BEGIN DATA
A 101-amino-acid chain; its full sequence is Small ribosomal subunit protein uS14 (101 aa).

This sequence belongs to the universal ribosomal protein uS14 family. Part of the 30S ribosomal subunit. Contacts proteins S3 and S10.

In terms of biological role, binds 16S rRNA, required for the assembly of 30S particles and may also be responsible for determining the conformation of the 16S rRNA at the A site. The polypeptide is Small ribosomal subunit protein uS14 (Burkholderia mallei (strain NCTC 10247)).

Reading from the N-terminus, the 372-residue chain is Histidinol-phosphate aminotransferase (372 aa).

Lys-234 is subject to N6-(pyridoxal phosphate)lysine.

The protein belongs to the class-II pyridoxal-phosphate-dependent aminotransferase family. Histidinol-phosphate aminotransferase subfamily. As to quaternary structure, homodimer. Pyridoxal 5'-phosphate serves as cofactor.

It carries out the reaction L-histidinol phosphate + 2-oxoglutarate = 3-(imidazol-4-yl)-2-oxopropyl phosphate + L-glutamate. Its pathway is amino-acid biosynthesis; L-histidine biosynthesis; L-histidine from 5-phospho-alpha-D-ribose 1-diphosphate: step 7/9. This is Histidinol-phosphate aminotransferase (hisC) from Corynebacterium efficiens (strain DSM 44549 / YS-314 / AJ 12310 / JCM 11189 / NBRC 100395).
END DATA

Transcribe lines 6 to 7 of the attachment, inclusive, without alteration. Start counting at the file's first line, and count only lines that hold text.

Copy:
The protein belongs to the class-II pyridoxal-phosphate-dependent aminotransferase family. Histidinol-phosphate aminotransferase subfamily. As to quaternary structure, homodimer. Pyridoxal 5'-phosphate serves as cofactor.

It carries out the reaction L-histidinol phosphate + 2-oxoglutarate = 3-(imidazol-4-yl)-2-oxopropyl phosphate + L-glutamate. Its pathway is amino-acid biosynthesis; L-histidine biosynthesis; L-histidine from 5-phospho-alpha-D-ribose 1-diphosphate: step 7/9. This is Histidinol-phosphate aminotransferase (hisC) from Corynebacterium efficiens (strain DSM 44549 / YS-314 / AJ 12310 / JCM 11189 / NBRC 100395).